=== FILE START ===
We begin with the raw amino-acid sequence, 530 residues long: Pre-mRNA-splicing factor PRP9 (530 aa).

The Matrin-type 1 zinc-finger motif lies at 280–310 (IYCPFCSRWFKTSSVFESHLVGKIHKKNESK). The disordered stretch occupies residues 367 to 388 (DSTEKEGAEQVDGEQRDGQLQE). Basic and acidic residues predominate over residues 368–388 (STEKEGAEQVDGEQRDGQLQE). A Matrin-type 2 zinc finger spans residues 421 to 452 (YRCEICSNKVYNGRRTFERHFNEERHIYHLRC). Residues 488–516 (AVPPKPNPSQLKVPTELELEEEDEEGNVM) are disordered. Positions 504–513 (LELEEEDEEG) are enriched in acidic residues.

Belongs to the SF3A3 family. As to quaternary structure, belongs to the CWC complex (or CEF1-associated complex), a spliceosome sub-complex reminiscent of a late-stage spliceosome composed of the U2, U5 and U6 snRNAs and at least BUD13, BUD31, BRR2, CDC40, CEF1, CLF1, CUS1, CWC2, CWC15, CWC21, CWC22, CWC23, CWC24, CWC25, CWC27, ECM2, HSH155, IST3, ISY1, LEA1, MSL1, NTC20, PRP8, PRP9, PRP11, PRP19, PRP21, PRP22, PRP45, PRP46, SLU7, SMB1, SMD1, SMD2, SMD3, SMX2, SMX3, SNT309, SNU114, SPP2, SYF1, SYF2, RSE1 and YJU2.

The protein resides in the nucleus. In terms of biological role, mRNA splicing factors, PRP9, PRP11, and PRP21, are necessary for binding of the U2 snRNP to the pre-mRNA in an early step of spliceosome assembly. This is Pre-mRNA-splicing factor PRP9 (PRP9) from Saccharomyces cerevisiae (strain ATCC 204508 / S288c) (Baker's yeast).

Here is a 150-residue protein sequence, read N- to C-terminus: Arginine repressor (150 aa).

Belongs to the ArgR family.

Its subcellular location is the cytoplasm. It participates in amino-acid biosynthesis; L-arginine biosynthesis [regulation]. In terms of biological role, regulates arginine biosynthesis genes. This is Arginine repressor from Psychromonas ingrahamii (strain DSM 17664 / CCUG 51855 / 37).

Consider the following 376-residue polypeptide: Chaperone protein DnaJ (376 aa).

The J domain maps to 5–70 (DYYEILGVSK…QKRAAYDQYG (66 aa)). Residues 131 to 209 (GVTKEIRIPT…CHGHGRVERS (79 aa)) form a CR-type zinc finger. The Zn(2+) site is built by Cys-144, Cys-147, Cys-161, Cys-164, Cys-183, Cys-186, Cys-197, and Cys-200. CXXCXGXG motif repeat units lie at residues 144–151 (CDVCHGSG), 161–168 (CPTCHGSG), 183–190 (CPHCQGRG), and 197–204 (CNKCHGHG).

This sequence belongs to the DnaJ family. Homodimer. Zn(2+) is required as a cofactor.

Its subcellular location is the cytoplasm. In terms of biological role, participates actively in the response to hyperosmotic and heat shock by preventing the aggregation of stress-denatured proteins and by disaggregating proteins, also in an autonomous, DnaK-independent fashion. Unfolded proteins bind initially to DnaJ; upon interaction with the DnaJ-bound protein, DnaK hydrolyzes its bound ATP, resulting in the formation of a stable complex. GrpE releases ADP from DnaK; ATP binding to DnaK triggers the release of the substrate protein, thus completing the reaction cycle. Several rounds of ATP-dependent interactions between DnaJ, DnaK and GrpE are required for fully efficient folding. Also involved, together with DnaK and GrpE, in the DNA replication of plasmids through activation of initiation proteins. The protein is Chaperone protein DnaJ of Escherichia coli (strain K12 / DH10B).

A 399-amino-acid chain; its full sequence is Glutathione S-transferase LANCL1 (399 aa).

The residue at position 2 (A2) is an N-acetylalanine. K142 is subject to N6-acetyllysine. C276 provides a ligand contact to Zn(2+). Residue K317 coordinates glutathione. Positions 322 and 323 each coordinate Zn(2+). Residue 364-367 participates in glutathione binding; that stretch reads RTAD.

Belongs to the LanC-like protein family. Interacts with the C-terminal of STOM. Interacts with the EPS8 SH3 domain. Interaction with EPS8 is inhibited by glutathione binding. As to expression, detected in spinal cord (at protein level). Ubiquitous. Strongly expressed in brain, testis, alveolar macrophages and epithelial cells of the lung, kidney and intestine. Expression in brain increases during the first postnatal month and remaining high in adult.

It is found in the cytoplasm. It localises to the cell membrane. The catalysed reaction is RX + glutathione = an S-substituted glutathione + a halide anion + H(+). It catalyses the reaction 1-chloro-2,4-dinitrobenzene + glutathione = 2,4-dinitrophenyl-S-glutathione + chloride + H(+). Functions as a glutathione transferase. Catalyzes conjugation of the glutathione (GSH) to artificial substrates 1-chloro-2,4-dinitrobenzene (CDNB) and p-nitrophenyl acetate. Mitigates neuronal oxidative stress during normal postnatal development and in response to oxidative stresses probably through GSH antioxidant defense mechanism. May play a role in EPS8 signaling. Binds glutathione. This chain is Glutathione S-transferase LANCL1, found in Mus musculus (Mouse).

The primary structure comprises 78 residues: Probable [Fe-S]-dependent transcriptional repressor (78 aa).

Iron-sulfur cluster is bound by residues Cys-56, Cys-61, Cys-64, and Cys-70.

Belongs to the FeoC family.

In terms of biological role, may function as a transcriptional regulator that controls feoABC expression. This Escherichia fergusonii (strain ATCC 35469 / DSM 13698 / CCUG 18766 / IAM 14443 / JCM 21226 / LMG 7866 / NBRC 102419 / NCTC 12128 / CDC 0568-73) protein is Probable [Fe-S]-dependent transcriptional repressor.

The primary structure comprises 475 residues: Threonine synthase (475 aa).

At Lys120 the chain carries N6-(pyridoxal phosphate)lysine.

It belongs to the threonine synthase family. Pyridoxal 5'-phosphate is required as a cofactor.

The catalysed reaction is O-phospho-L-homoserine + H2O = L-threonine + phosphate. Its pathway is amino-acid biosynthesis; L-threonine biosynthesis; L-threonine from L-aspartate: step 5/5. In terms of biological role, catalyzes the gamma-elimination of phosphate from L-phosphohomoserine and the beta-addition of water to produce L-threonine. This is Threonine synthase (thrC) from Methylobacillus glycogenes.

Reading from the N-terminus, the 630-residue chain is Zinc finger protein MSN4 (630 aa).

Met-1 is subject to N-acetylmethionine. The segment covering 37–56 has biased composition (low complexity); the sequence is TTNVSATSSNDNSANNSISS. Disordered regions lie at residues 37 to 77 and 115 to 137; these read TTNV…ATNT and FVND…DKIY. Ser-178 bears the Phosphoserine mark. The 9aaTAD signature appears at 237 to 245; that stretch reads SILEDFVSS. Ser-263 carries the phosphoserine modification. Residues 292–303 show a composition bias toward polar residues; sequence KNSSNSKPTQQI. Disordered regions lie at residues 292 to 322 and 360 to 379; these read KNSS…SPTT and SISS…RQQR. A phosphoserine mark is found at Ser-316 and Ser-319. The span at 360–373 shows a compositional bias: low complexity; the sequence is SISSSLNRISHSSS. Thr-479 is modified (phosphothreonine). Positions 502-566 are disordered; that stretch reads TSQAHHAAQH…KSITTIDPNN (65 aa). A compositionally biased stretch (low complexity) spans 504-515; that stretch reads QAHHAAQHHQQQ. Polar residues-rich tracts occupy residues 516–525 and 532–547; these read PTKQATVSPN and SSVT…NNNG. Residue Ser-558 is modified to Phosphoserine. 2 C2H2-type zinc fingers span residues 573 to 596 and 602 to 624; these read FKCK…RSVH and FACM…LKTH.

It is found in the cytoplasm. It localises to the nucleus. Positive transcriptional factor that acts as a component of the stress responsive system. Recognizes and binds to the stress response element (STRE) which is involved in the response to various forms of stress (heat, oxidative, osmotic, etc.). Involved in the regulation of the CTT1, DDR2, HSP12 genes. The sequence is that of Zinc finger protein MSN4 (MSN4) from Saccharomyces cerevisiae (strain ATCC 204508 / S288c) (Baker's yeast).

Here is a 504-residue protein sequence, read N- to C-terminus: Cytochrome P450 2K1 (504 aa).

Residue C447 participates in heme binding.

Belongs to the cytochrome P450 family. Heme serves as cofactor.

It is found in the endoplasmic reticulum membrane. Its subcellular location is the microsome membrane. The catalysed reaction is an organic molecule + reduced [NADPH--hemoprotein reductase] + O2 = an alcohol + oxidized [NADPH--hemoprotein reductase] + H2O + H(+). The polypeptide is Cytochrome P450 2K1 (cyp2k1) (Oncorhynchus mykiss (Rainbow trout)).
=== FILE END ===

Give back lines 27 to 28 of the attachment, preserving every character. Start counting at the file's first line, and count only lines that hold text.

Here is a 504-residue protein sequence, read N- to C-terminus: Cytochrome P450 2K1 (504 aa).

Residue C447 participates in heme binding.